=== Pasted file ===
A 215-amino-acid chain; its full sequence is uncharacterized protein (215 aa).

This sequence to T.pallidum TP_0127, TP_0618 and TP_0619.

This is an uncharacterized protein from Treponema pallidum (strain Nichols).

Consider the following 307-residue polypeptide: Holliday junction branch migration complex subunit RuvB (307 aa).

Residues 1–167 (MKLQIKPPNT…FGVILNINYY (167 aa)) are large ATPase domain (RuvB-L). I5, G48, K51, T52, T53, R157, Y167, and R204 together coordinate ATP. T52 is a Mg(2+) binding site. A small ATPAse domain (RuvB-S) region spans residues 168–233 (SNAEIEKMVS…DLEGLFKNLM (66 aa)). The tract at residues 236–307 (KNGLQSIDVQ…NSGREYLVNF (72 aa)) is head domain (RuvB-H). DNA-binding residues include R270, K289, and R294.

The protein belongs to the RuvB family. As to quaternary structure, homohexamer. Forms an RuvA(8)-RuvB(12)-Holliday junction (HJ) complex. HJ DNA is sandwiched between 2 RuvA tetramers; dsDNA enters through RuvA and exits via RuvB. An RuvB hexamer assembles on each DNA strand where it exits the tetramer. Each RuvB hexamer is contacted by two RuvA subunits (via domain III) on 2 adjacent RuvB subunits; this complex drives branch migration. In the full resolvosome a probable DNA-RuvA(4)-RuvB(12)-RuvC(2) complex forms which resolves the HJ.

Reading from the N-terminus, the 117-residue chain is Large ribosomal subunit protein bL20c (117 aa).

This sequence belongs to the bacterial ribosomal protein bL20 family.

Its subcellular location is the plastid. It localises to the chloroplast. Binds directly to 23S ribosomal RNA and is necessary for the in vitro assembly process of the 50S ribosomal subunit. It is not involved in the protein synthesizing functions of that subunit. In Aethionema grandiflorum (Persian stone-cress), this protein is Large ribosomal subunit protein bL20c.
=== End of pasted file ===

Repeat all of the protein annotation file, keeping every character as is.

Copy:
A 215-amino-acid chain; its full sequence is uncharacterized protein (215 aa).

This sequence to T.pallidum TP_0127, TP_0618 and TP_0619.

This is an uncharacterized protein from Treponema pallidum (strain Nichols).

Consider the following 307-residue polypeptide: Holliday junction branch migration complex subunit RuvB (307 aa).

Residues 1–167 (MKLQIKPPNT…FGVILNINYY (167 aa)) are large ATPase domain (RuvB-L). I5, G48, K51, T52, T53, R157, Y167, and R204 together coordinate ATP. T52 is a Mg(2+) binding site. A small ATPAse domain (RuvB-S) region spans residues 168–233 (SNAEIEKMVS…DLEGLFKNLM (66 aa)). The tract at residues 236–307 (KNGLQSIDVQ…NSGREYLVNF (72 aa)) is head domain (RuvB-H). DNA-binding residues include R270, K289, and R294.

The protein belongs to the RuvB family. As to quaternary structure, homohexamer. Forms an RuvA(8)-RuvB(12)-Holliday junction (HJ) complex. HJ DNA is sandwiched between 2 RuvA tetramers; dsDNA enters through RuvA and exits via RuvB. An RuvB hexamer assembles on each DNA strand where it exits the tetramer. Each RuvB hexamer is contacted by two RuvA subunits (via domain III) on 2 adjacent RuvB subunits; this complex drives branch migration. In the full resolvosome a probable DNA-RuvA(4)-RuvB(12)-RuvC(2) complex forms which resolves the HJ.

Reading from the N-terminus, the 117-residue chain is Large ribosomal subunit protein bL20c (117 aa).

This sequence belongs to the bacterial ribosomal protein bL20 family.

Its subcellular location is the plastid. It localises to the chloroplast. Binds directly to 23S ribosomal RNA and is necessary for the in vitro assembly process of the 50S ribosomal subunit. It is not involved in the protein synthesizing functions of that subunit. In Aethionema grandiflorum (Persian stone-cress), this protein is Large ribosomal subunit protein bL20c.